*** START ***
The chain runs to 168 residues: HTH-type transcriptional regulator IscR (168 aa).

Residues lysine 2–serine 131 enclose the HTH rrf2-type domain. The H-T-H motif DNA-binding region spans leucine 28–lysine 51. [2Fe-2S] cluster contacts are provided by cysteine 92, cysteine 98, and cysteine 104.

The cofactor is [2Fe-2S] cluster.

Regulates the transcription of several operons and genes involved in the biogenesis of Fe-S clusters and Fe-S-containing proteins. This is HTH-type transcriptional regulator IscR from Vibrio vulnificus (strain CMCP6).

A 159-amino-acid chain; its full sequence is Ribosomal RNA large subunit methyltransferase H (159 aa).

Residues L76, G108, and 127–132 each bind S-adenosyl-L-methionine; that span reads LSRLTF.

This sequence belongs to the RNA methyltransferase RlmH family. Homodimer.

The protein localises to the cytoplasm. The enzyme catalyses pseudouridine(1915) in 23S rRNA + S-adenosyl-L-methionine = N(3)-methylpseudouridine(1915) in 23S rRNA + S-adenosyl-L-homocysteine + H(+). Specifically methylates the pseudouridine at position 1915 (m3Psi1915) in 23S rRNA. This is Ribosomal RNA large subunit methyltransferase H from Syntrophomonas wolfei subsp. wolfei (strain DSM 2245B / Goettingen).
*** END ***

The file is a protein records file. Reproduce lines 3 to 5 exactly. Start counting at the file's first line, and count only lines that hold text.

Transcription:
The cofactor is [2Fe-2S] cluster.

Regulates the transcription of several operons and genes involved in the biogenesis of Fe-S clusters and Fe-S-containing proteins. This is HTH-type transcriptional regulator IscR from Vibrio vulnificus (strain CMCP6).

A 159-amino-acid chain; its full sequence is Ribosomal RNA large subunit methyltransferase H (159 aa).